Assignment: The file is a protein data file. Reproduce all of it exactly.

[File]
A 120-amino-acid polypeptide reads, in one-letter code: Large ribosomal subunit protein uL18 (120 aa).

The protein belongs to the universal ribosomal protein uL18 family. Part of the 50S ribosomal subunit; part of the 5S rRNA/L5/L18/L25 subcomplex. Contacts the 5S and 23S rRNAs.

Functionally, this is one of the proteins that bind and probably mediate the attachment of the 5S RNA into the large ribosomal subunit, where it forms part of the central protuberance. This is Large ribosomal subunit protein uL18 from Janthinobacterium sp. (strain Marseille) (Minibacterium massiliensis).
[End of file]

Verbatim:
A 120-amino-acid polypeptide reads, in one-letter code: Large ribosomal subunit protein uL18 (120 aa).

The protein belongs to the universal ribosomal protein uL18 family. Part of the 50S ribosomal subunit; part of the 5S rRNA/L5/L18/L25 subcomplex. Contacts the 5S and 23S rRNAs.

Functionally, this is one of the proteins that bind and probably mediate the attachment of the 5S RNA into the large ribosomal subunit, where it forms part of the central protuberance. This is Large ribosomal subunit protein uL18 from Janthinobacterium sp. (strain Marseille) (Minibacterium massiliensis).